EC-MS can be used to analyze a wide range of biological reaction. In this technique, electrochemistry is used to determine the concentration or chemical reactivity of a substance by measuring either the potential, charge, or current. Mass spectrometry is then applied to further characterize these analytes.
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What is electrochemistry mass spectrometry?
Fundamentals of electrochemistry
Electrochemistry (EC) is the study of the movement of electrons in an oxidation-reduction reaction. To achieve reliable results with EC, the behavior and properties of electrodes and redox reactions must be considered. An electrochemical cell that contains at least two electrodes is typically used, as well as four interfacial electrochemical techniques; potentiometry, coulometry, amperometry, and voltammetry.
Differential Electrochemical Mass Spectrometry (DEMS)
Electrochemistry coupled with mass spectrometry (EC/MS) is used to study various electrochemical reactions. Differential electrochemical mass spectrometry (DEMS) combines electrochemical half-cell experimentation with mass spectrometry.
DEMS was developed using mass spectrometry (MS) to detect gaseous products generated in an electrochemical cell containing perchloric acid. The gaseous products were selectively transferred from the electrochemical cell into the MS system using a hydrophobic membrane connected to a porous electrode. This method has shorter response times that detects reaction products during cyclic voltammetry.
During DEMS, the ion current of a species involved in the electrochemical reaction is measured, and the intensity is plotted against the electrochemical potential.
The MS components of DEMS mostly use electron ionization (EI). The vacuum system consists of at least two, individually pumped vacuum chambers connected by an aperture or skimmer.
The EC components are separated from the MS components by a hydrophobic membrane that prevents the transfer of electrolytes into the mass spectrometer. The porous membranes are usually made from polytetrafluoroethylene or ethylene-tetrafluoroethylene copolymer that are durable and chemical resistant.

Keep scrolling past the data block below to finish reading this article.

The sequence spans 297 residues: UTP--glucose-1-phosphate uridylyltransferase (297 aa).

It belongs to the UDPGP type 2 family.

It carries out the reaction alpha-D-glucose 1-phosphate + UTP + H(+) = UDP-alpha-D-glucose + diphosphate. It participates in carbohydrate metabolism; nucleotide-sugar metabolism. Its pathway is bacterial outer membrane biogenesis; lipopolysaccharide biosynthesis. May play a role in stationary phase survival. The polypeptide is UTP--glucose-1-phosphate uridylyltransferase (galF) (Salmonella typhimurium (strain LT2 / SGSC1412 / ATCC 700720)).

The applications of electrochemistry mass spectrometry
EC/MS is very versatile and has provided detailed information and insightful discoveries, such as mimicking metabolic pathways and tagging of protein/peptide thiol groups to enhance MS signals.
Studying the mechanism of oxygen reduction at a water/oil interface
Electrochemical reactions at a liquid-liquid interface are studied using cyclic voltammetry spectroscopy. MS can detect the products and intermediates generated during the electrochemical process using their molecular weight. EC/MS has been used to study oxygen reduction at the water/oil interface and has allowed for a mechanism of the oxygen reduction to be proposed.
Using diamond nanowires with EC/MS
EC/MS can be used with diamond nanowires to increase the versatility of EC/MS techniques. This method places a Teflon membrane between the porous electrode and the mass spectrometer ionization chamber, so the reaction products can be ionized by electron impact without the interference of the solvent. Other methods of ionization include thermo-spray, fast atom bombardment, chemical ionization, and electrospray ionization.
Analyzing 3D protein structures
MS combined with EC and isotope labeling strategies are used to analyze 3D protein structures and conformational changes. The target protein/protein complex is digested, electrochemically reduced, and then MS is performed. This identifies crosslinks containing disulfide bonds. The electroreduction during this analysis converts cross-links into peptides allowing for tandem mass spectrometry to be performed.